CBS‘ Chief Research Officer David Poltrack wouldn’t directly answer this morning’s big question: whether his company might turn its broadcast network into a pay TV channel if the courts rule that Aereo can stream over-the-air programming without payment — something that Fox and Univision said yesterday that they’re weighing. But the CBS exec left no doubt that it considers the attacks to its business model from Aereo and Dish Network’s Hopper DVR — which can automatically skip over ads in recorded shows — to be front-burner issues. Content “is our most important asset, and we’re going to protect it every way possible,” Poltrack said at a pre-upfront market panel about changes in TV advertising. He added that “Aereo is an example” of a view among lawmakers and others that broadcasting can withstand the new challenges. “They’re so confused and misinformed about the nature of the business, and that is a danger.” Still, he had some fun with the issue, telling Fox Cable Networks’ ad sales EVP Bruce Lefkowitz that he wanted to congratulate him “on the addition of Fox Broadcasting to his cable portfolio.”
BREAKING…This would be a nuclear option for News Corp, which owns 27 TV stations and serves dozens of affiliates. But the company COO’s threat to take Fox off the public airwaves — made today at the NAB annual confab in Las Vegas — suggests how deeply concerned broadcast moguls are about the possibility that they might lose their legal battle against Aereo, and how much that could undermine their ability to extract retransmission consent fees from cable and satellite providers. Aereo uses tiny antennas to capture broadcasters’ over-the-air signals which it then streams to local subscribers. It does so without TV stations’ permission, and without paying them a dime. Broadcasters say that violates their copyrights. But last week a U.S. Appeals Court rejected the industry’s plea to shutter Aereo during the trial over that claim. What’s more, it seemed to favor Aereo’s counterargument that it simply rents antennas, enabling customers to watch transmissions already available to them for free.
If Aereo prevails — and cable and satellite companies decide that they, too, can retransmit broadcast signals for free — then Carey says “We have no choice but to develop business solutions that ensure we continue to remain in the driver’s seat of our own destiny. One option could be converting the Fox broadcast network to a pay channel, which we would do in collaboration with both our content partners and affiliates.” News Corp-owned stations collected about $308M in retransmission consent fees last year, SNL Kagan estimates. That’s up 20% vs 2011 and accounted for about 19% of their total revenues.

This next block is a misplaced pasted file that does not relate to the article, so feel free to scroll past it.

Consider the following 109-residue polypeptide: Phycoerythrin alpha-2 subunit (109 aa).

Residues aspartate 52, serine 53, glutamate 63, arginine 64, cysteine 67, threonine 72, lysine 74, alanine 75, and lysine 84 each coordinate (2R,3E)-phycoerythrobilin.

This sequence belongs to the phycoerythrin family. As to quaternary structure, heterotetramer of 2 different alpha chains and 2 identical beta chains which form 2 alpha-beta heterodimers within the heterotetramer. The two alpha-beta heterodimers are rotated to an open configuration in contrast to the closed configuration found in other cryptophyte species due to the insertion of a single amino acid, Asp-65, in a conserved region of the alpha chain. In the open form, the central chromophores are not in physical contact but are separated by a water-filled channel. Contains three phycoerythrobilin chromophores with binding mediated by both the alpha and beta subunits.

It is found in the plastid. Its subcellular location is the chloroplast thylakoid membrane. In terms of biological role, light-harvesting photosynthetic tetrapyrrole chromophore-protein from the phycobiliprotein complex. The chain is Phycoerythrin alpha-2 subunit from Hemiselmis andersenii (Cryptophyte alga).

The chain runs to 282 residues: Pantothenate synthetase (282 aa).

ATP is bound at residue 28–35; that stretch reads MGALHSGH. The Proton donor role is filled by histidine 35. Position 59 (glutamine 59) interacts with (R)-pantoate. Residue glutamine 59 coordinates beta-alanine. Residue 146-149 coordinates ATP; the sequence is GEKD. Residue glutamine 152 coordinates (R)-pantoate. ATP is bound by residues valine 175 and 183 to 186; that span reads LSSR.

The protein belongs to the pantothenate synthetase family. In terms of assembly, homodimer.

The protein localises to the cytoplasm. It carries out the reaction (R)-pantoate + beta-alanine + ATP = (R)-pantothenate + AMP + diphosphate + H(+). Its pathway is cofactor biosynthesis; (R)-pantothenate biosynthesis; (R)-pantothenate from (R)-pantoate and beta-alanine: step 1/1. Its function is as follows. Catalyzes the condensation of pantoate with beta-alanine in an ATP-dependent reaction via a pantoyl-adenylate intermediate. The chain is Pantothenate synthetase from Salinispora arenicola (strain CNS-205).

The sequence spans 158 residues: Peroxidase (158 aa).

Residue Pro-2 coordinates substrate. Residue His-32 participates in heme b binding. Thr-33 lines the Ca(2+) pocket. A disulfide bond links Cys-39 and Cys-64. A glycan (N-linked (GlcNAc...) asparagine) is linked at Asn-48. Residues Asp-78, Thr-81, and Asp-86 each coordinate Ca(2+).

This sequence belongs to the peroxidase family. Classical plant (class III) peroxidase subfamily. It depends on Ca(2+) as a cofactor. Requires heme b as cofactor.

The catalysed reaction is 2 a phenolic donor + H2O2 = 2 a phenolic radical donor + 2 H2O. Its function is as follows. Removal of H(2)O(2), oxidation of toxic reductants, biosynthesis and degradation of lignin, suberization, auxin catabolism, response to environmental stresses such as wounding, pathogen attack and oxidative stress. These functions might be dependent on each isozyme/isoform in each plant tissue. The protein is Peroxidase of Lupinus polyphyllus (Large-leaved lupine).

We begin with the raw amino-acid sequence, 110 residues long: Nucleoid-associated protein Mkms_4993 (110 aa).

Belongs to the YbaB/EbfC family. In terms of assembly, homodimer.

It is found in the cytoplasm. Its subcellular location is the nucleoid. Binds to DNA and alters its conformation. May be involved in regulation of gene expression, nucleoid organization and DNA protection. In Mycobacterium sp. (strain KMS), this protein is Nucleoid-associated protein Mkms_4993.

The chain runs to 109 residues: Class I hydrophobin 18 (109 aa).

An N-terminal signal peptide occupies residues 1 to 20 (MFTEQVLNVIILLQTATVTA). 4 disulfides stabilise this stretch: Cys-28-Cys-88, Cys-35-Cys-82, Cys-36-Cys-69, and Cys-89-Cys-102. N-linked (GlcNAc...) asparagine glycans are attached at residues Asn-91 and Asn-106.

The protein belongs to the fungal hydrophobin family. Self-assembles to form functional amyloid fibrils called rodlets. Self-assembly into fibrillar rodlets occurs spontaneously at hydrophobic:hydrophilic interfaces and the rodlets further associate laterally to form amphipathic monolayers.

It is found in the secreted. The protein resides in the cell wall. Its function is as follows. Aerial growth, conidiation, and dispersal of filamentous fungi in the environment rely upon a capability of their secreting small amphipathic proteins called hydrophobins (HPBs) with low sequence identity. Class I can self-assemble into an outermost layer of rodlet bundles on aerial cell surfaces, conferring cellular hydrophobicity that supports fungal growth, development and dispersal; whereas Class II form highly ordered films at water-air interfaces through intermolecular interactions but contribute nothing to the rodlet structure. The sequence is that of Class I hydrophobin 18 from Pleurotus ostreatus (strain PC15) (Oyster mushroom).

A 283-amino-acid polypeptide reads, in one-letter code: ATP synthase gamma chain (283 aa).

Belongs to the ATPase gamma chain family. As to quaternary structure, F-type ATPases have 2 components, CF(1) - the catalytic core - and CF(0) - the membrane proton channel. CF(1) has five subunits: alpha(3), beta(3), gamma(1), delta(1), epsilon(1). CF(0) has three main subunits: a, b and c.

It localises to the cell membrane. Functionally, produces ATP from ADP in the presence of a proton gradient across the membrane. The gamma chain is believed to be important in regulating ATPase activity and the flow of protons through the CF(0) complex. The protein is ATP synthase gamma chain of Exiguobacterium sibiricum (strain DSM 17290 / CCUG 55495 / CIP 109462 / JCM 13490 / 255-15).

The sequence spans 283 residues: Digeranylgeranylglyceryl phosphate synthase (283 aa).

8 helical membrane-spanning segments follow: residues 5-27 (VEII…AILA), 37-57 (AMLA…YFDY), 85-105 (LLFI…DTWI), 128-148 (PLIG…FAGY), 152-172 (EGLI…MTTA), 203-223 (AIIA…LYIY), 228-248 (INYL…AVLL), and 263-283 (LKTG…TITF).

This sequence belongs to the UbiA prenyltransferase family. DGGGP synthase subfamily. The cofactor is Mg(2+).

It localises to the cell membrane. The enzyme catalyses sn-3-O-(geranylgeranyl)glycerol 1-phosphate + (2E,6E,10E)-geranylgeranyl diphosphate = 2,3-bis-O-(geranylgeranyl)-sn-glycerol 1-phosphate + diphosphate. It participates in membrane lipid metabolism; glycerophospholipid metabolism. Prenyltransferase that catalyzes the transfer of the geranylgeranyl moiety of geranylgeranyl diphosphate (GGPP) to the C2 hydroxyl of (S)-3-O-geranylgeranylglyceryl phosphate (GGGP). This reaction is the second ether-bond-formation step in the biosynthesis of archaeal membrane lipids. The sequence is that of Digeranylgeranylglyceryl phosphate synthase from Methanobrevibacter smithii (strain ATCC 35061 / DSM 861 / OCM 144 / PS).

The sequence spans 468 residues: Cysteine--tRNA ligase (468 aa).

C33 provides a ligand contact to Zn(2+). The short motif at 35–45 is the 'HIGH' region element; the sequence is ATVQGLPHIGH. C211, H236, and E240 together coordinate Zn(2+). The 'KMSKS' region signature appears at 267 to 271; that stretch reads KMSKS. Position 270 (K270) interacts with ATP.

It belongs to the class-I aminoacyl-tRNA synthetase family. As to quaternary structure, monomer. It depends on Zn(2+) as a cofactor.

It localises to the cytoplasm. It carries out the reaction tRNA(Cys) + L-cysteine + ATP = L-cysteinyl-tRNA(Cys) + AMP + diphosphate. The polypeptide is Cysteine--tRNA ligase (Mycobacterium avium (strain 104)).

Listen to (and share) our audio podcast Deadline Big Media With David Lieberman as our executive editor and host David Bloom talk about a big win in the courts for Aereo’s video service and what that means for broadcast investors; whether we’ve reached Peak Netflix as company shares began a precipitous fall this week; and if CBS is going to ruin the stock buyback party for all of its big media counterparts.
Aereo‘s Chet Kanojia made the comment today on CNBC. He mostly reveled in the potentially important court victory yesterday that allows his streaming service to continue operating while it defends itself against a suit from broadcasters who say it violates their copyrights. The appeals court ruling …
The Barry Diller-backed Aereo got a big legal win from the Second Circuit Court of Appeals today, but broadcasters vow to fight on. The federal court says a U.S. District judge was right last year to refuse broadcasters an injunction against the controversial service that streams broadcasters’ over-the-air signals to its subscribers. “We conclude that Aereo’s transmissions of unique copies of broadcast television programs created at its users’ requests and transmitted while the programs are still airing on broadcast television are not “public performances” of the Plaintiffs’ copyrighted works under Cablevision,” said Judge Christopher Droney writing for the majority (read it here). Said Aereo CEO Chet Kanojia in a statement after the ruling: “We may be a small start-up, but we’ve always believed in standing up and fighting for our consumers. We are grateful for the court’s thoughtful analysis and decision and we look forward to continuing to build a successful business that puts consumers first.”
This is a nightmare scenario for broadcasters, although it appears from The Wall Street Journal’s report this morning that no deals are imminent. The story says that Aereo — the controversial Barry Diller-backed service that streams broadcasters’ over-the-air signals to its subscribers — has been chatting with companies including Dish Network and AT&T about potential package deals. Citing “people familiar with the matter,” the story says AT&T could offer broadband customers a deal that includes Aereo’s TV programming. Dish also could use Aereo as part of a small and low-cost package of channels that it would stream to subscribers. These ideas likely won’t move beyond the talking stage as long as broadcasters — including all of the leading networks — are asking the courts to rule that Aereo infringes on their copyrights. They say it appropriates their programming without their permission, and without paying them a dime. Aereo counters that it merely streams local signals that broadcasters already provide for free to anyone who has an antenna.